For a long time, I went to bed grumpy. Well, I mean something additional to my normal lifelong grumpiness. (I’m the kid who, at age nine, got annoyed about a Daily Telegraph article on whether ABBA was better than the Beatles. Forty years later I still get annoyed about the Telegraph, though a piece on ABBA v The Beatles would now count as high culture at Australia’s Least Trusted Newspaper.) I mean particularly grumpy.

I’d noticed that there was a certain repetitiveness to popular culture, that the same things would happen over and over, but each time be treated in the media as if happening for the first time, with no mention that the same thing had happened the previous year and was reported in exactly the same way.

Later, I realised that the media needed to do that in order to give itself “news” to report, and I pitied, in particular, journalists who had to work for Sunday evening news bulletins, death zones for real news to be filled with eight minutes of coverage of community festivals, obscure sporting events and Hallmark holidays before they could credibly get to the footy. But at the time, it irked me, and I got into trouble once from Mum for yelling “that’s the same shit they do every year” at breathless news coverage of a “birdman rally”, an event eminently improvable, I felt, with the addition of firearms.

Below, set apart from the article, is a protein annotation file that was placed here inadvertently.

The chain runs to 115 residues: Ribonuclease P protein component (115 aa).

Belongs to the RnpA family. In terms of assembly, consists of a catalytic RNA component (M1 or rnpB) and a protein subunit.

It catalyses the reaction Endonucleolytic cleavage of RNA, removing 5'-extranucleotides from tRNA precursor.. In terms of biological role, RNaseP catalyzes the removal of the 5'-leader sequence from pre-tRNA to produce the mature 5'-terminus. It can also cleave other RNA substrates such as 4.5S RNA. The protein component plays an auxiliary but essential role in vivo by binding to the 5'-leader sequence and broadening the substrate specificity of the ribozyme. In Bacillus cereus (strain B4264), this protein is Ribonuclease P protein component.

Such was my concern at this Eternal Return of the news cycle I developed a theory that — given there were necessarily an infinite number of universes, many of which were exactly the same as our own but for one near-trivial detail — I was, for some reason, doomed to slip endlessly between these nearly identical realities where, I would learn, they had not had a birdman rally the year before and the whole concept of people leaping, by way of some poorly crafted versions of hang-gliders, into a body of water was entirely novel.